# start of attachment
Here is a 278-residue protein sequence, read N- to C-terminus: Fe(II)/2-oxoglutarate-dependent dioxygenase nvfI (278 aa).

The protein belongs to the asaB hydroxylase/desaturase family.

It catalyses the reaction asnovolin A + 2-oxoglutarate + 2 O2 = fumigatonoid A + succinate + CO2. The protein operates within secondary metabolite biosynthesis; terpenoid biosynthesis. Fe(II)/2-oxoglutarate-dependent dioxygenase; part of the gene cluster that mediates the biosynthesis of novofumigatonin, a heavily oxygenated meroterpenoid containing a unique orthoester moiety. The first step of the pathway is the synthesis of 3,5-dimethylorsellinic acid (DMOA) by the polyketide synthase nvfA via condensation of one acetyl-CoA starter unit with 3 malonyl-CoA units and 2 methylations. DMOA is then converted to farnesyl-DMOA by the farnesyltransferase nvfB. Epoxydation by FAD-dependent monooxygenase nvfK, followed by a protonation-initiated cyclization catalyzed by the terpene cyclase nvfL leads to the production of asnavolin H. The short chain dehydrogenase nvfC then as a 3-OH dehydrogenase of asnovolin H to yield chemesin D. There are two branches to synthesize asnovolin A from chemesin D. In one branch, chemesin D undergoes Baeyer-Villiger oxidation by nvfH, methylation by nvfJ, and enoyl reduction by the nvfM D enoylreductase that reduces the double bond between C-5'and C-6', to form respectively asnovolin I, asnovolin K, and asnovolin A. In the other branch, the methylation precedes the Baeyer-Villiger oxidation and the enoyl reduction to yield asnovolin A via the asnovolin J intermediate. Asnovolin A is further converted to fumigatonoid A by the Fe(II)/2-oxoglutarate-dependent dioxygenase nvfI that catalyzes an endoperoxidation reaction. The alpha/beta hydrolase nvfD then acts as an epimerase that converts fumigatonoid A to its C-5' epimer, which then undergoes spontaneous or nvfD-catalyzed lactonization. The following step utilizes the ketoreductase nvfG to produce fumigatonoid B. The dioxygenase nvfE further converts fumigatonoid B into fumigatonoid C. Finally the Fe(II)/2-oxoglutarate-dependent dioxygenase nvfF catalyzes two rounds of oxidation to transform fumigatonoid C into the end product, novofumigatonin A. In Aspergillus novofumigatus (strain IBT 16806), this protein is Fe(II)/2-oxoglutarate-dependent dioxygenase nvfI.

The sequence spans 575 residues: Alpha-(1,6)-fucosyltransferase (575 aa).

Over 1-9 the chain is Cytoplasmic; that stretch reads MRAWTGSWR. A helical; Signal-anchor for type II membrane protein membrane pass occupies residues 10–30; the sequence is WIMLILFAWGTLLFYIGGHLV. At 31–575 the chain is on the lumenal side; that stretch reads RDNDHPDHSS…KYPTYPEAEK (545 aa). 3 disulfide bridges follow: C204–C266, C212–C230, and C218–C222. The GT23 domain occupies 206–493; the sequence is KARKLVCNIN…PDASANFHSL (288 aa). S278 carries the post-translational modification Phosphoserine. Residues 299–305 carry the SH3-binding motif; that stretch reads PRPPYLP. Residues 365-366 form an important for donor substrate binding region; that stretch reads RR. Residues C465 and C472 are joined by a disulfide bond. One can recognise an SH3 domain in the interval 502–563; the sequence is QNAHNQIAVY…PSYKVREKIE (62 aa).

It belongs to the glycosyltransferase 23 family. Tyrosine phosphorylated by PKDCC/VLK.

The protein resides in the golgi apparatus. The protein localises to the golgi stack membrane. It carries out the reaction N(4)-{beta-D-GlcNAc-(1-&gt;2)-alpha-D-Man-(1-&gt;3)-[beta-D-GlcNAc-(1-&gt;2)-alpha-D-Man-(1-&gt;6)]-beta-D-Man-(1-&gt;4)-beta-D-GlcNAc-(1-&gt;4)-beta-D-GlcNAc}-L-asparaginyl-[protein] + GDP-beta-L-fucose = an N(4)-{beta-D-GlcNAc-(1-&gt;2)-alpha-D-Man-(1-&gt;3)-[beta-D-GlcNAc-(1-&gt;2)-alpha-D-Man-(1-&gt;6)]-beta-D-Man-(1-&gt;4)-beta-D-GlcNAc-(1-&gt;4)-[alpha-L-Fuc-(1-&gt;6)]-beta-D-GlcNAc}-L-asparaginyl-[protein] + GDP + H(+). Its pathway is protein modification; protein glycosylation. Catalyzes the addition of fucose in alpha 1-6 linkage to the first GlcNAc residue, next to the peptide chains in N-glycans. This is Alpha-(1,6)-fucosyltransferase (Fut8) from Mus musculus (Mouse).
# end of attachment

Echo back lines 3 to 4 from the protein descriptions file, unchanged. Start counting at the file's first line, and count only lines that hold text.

It catalyses the reaction asnovolin A + 2-oxoglutarate + 2 O2 = fumigatonoid A + succinate + CO2. The protein operates within secondary metabolite biosynthesis; terpenoid biosynthesis. Fe(II)/2-oxoglutarate-dependent dioxygenase; part of the gene cluster that mediates the biosynthesis of novofumigatonin, a heavily oxygenated meroterpenoid containing a unique orthoester moiety. The first step of the pathway is the synthesis of 3,5-dimethylorsellinic acid (DMOA) by the polyketide synthase nvfA via condensation of one acetyl-CoA starter unit with 3 malonyl-CoA units and 2 methylations. DMOA is then converted to farnesyl-DMOA by the farnesyltransferase nvfB. Epoxydation by FAD-dependent monooxygenase nvfK, followed by a protonation-initiated cyclization catalyzed by the terpene cyclase nvfL leads to the production of asnavolin H. The short chain dehydrogenase nvfC then as a 3-OH dehydrogenase of asnovolin H to yield chemesin D. There are two branches to synthesize asnovolin A from chemesin D. In one branch, chemesin D undergoes Baeyer-Villiger oxidation by nvfH, methylation by nvfJ, and enoyl reduction by the nvfM D enoylreductase that reduces the double bond between C-5'and C-6', to form respectively asnovolin I, asnovolin K, and asnovolin A. In the other branch, the methylation precedes the Baeyer-Villiger oxidation and the enoyl reduction to yield asnovolin A via the asnovolin J intermediate. Asnovolin A is further converted to fumigatonoid A by the Fe(II)/2-oxoglutarate-dependent dioxygenase nvfI that catalyzes an endoperoxidation reaction. The alpha/beta hydrolase nvfD then acts as an epimerase that converts fumigatonoid A to its C-5' epimer, which then undergoes spontaneous or nvfD-catalyzed lactonization. The following step utilizes the ketoreductase nvfG to produce fumigatonoid B. The dioxygenase nvfE further converts fumigatonoid B into fumigatonoid C. Finally the Fe(II)/2-oxoglutarate-dependent dioxygenase nvfF catalyzes two rounds of oxidation to transform fumigatonoid C into the end product, novofumigatonin A. In Aspergillus novofumigatus (strain IBT 16806), this protein is Fe(II)/2-oxoglutarate-dependent dioxygenase nvfI.

The sequence spans 575 residues: Alpha-(1,6)-fucosyltransferase (575 aa).